Perhaps the real question to ask is whether a country which the left-leaning economist Barbara Ward once described as the world's 'first inter-national nation' (p. 240) is today a real country at all?
On the other hand, the future which Lamont describes for the independent, now-separate Quebec might well be seen as commendable by all true nationalists
The immigrant populace was already draining away to more amenable cities in Canada and the United States, while potential newcomers bypassed Quebec for more culturally tolerant communities. As their numbers declined, the remaining ... immigrants in Montreal received fewer special services, while the ruling francophone establishment stopped making even halfhearted attempts to integrate the police force, the teacher's unions, and other public institutions. Quebec was, for all practical purposes, closing out its accounts with its irksome minorities, becoming at last the thoroughly pure French state it had always dreamed of being (pp. 202-203).
One does not have to read too closely between the lines to see the sheer joy that current-day Canada brings to the international global elite. Canada can always be counted on to supply UN peacekeepers to the most far-flung corners of the planet; to accept tens of thousands of Third World refugees a year; and to provide an unusually high level of aid to the Third World. It might be remembered that at two summits - one of the Commonwealth and another of la Francophonie - Prime Minister Mulroney forgave about 1.5 billion dollars (Canadian) of debt owed to Canada by various black African countries - money which had already been lent at little or no interest. Canada has also been particularly generous in funding the ANC, SWAPO, the Sandinistas, and Castro's Cuba. It was also the allegedly 'hard-Tory' regime of Mulroney that raised Canada's immigration levels to a quarter-million persons a year, from the 54,000 or so in Trudeau's last year in office.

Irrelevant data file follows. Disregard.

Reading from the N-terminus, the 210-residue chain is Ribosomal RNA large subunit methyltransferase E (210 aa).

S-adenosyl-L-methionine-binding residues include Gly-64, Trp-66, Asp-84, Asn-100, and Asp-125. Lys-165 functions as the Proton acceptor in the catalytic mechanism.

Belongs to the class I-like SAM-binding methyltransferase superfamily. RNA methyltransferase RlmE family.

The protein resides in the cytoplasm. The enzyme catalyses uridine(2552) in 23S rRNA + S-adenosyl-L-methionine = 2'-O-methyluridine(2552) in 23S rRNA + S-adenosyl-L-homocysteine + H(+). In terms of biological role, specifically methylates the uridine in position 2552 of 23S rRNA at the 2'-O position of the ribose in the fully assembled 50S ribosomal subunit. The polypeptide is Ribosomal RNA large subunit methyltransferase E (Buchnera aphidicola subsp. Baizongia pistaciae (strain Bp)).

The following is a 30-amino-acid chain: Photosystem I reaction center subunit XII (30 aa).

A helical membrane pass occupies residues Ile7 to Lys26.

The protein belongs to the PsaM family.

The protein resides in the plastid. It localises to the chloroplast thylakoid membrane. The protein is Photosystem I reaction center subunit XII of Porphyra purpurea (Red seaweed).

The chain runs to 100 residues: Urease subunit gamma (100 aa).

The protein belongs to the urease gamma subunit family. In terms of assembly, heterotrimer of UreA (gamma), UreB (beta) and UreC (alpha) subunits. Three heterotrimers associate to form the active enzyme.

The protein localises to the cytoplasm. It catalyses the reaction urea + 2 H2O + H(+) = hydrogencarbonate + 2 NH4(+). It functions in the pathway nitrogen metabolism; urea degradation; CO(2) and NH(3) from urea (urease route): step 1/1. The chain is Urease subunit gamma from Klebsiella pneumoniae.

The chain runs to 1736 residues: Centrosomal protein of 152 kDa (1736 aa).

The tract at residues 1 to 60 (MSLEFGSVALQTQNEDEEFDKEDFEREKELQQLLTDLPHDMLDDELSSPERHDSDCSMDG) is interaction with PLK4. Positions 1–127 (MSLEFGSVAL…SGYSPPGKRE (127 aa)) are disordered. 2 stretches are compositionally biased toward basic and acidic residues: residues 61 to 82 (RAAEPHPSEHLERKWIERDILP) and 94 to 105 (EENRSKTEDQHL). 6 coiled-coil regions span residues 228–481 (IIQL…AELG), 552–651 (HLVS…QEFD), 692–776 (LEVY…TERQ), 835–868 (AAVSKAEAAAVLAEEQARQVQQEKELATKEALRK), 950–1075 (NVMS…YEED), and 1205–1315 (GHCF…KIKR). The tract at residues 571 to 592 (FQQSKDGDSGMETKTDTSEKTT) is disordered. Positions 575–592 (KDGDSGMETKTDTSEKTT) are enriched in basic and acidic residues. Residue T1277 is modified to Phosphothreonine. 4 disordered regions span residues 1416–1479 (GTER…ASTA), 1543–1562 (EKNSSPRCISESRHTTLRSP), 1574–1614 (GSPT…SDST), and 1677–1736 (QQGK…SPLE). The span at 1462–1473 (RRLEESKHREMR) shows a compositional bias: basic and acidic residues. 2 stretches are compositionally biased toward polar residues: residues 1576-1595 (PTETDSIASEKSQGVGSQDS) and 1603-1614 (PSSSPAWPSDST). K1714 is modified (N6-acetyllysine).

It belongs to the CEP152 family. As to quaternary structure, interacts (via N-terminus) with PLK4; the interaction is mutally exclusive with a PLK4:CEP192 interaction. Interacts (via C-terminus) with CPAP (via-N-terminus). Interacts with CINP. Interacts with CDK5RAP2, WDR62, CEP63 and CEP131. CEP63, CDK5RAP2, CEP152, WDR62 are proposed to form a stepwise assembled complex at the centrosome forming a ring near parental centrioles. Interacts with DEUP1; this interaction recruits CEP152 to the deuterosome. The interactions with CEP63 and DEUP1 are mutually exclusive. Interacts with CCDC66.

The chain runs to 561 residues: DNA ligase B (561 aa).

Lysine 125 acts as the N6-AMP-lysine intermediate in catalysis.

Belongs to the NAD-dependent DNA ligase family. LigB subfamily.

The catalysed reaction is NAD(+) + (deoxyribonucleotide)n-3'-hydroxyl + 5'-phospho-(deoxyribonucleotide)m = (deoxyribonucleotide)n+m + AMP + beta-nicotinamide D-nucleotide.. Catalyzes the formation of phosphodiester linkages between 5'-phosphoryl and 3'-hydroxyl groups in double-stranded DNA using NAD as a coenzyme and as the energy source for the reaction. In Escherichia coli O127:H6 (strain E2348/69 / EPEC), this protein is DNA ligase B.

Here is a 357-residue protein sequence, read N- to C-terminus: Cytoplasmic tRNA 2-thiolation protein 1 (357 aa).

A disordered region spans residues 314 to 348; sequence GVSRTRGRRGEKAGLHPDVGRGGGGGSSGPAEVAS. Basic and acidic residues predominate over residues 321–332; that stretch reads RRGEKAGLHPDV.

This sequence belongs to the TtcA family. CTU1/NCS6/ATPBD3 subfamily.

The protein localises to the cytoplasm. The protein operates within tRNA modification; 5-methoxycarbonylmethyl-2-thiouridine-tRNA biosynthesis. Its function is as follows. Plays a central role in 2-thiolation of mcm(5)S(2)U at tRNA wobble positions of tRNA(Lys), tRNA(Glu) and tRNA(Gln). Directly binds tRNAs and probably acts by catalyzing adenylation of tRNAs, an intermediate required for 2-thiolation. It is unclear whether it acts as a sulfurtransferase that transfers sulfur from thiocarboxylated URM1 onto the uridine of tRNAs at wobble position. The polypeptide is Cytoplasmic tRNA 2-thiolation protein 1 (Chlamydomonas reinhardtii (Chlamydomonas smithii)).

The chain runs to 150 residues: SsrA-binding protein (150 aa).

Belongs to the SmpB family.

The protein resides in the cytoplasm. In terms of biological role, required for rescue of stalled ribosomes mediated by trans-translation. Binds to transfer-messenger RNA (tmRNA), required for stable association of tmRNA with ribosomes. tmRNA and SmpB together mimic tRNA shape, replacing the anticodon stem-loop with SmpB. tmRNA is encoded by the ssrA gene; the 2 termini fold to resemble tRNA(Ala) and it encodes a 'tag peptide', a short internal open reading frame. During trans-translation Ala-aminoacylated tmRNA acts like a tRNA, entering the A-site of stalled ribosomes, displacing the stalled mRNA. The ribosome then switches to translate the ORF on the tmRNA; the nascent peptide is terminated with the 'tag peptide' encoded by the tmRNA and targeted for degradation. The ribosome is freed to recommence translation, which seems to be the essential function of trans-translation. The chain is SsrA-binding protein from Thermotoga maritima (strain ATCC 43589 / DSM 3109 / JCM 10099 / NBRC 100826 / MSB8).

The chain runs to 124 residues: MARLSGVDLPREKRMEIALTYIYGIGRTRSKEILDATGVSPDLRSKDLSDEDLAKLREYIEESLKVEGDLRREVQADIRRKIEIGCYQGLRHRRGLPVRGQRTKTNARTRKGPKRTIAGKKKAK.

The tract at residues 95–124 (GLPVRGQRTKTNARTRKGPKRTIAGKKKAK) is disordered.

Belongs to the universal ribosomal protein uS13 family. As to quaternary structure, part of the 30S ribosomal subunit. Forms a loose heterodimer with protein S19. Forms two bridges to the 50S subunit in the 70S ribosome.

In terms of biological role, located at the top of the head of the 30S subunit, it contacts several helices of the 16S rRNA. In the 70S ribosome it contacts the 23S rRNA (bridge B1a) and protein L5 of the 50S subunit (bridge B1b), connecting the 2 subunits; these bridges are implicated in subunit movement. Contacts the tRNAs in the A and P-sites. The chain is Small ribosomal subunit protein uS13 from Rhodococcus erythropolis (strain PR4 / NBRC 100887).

The isolated English-Canadian nationalist, conservative, or traditionalist might well give his exasperated support to the separation of Quebec as a gesture of defiance against internationalist liberalism which English Canada is itself incapable of making, having succumbed decades ago. However, it is generally considered now that Quebec separatism may well have peaked - or at least that if the upcoming referendum for Quebec sovereignty fails, that the whole tendency will probably be finished. The reasons for this are primarily demographic. Quebec, having mostly repudiated its once-fervent Roman Catholicism, now has one of the lowest birthrates and highest abortion rates in Canada. Virtually none of the more prolific recent immigrant groups will have anything to do with sovereignty. They simply love the multicultural Canada of thoroughgoing 'employment equity' and minority empowerment. Similarly, the Cree and Mohawks in Quebec vastly prefer Canada.
An interesting warning voiced by Lamont is that Quebec may not be as pro-American as it appears. (One of his curious prognoses is the ramming of an American oil tanker by a Quebec missile-cruiser, supplied by France.) Lamont expresses fears that an independent Quebec may strengthen the global position of France, and create the possibility of French 'mischief-making.' Again, Lamont shows his loyalty to the international liberal global order centered in North America.
Lamont also fears that moves toward regionalization and separatism might be repeated in the United States itself. To an American like Lamont, fixated on a universalistic and rights-oriented conception of nationhood, the current-day Canada appears highly positive. However, in terms of a more traditional concept of nationality, current-day Canada is the uttermost repudiation of true nationhood. The breakup of Canada could bring into question the conception of an America based on universalistic and rights-oriented nationhood. ?